Is JIS the new GIS?

Just as some St Lucians, in pronouncing their own language, can wander from G to D, as in glo and dlo, others confuse the pronunciation of G, gee, and J, jay, when spelling words, which is something to bear in mind when reading this a-musing.

The Government Information Service was, as its name declared, a conduit for information that the government felt should be disseminated among the populace. I believe, though I may be wrong, that I have had dealings with every director, or acting director, of the service through the years due to my passion for education. What, after all, is education if not the provision and possible transfer of information?

From the very start, an unpleasant, irritating suspicion has constantly nagged at my mind that the GIS, rather than dealing with Information, was actually disseminating Government propaganda. It was never a question of proving the information the people needed, but rather making sure the populace were fed the information the government of the day decided they needed to have. The government had to be made to look good, which is quite a different matter altogether from disseminating information.

Of course, the fact that each new government got rid of the GIS head and replaced it with one of their own choosing did nothing to allay my suspicions. It looked suspiciously like appointing a mouthpiece of choice: the ultimate Yes-man.

In addition, the Service was always at the beck and call of Ministers eager for exposure. The limited number of cameramen, technicians and reporters meant that if the Minister for Corruption & Bribery, or any other minister, needed coverage, all other coverage stopped for the day.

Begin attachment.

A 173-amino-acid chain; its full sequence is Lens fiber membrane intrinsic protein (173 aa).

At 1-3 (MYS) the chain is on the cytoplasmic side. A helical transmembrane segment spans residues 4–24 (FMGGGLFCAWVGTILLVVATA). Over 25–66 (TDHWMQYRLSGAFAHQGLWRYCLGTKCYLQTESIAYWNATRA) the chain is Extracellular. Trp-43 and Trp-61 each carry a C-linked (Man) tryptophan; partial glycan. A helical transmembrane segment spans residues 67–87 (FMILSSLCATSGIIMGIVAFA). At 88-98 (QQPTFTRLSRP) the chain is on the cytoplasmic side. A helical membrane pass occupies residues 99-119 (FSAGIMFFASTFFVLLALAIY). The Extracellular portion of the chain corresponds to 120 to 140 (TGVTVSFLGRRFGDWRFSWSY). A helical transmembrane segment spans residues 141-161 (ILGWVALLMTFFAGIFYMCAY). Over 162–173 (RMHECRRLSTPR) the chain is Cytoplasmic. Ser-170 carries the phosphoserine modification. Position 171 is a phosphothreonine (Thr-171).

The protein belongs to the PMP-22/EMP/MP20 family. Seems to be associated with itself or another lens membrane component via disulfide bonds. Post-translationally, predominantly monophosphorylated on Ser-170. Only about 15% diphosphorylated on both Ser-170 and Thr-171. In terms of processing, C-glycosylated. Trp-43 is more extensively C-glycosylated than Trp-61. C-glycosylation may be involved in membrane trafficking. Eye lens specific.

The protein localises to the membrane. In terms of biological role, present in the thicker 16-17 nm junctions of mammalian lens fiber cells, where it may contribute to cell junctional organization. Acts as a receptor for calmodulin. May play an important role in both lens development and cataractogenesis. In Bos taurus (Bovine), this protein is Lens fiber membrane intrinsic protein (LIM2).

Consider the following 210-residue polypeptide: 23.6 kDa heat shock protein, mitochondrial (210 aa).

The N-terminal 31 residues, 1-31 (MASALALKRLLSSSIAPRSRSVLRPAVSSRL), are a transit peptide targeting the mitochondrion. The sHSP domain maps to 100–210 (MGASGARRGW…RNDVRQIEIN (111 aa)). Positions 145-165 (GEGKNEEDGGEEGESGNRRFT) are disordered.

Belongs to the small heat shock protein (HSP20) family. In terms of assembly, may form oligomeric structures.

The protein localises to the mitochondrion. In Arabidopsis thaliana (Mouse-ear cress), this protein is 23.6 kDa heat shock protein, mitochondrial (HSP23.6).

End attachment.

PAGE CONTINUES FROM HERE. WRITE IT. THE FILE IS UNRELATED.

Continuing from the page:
The month of December, and most of November too, could easily have been erased from the calendar as far as program production was concerned. The GIS was on stand-by for Xmas Greetings & Messages due to the misguided belief among our politicians that the festive season would be ruined for their constituents if they did not receive Christmas Greetings, broadcast nationwide, from their constituency representatives.

I know from personal experience that GIS teams spent many a fruitless hour – perhaps even days – waiting upon busy, busy ministers who were just too busy to get their greetings down on paper; camera shoots were cancelled; appointments were missed; everything was last-minute and chaotic. And you know what? Nobody would have really cared if the ministers had got on with their busy, busy schedules and got their busy, busy work done, and let the GIS function as it was meant to.

And now the GIS has gone to media-heaven – GISRIP – and has been replaced by what, to some, must seem the most cumbersome, illogical, dysfunctional, and cost-ineffective mash-up ever envisioned, sober, inebriated, or high. Ministries will have their own production teams, which means, if these production teams are to function as complete, independent units, a massive increase in office space, transport equipment, cameramen, scriptwriters, producers and editors. These different teams will, of necessity, have to vie for airtime on the television and radio arms of the National Broadcasting Network, which will require a strong central organization to deal with these competing entities. The potential for squabbling is mindboggling.

Then there’s the interesting aspect of the radio arm of the NBN surviving on income from advertising and the television arm being banned from accepting advertising, and being compelled to live off government subsidies and handouts. The new head of NBN, the head of the ersatz GIS, will have to be a strong person with lots of experience in juggling personalities. From what I’ve heard, the person they have in mind – let’s not fool ourselves that the job has been open to honest and fair competition – has no experience in an undertaking of this magnitude, but does have a nice voice, a good smile and, quite possibly, the right political leanings.

But there’s really no need to worry about the success or failure of the NBN. After all, in reality, GIS has already been replaced by JIS, the Jadia Information Service, the real mouthpiece of the government of St Lucia, who is never at a loss for words of praise about her wonderful boss and his inspirational leadership. Now that’s the sort of Real Information a country needs.

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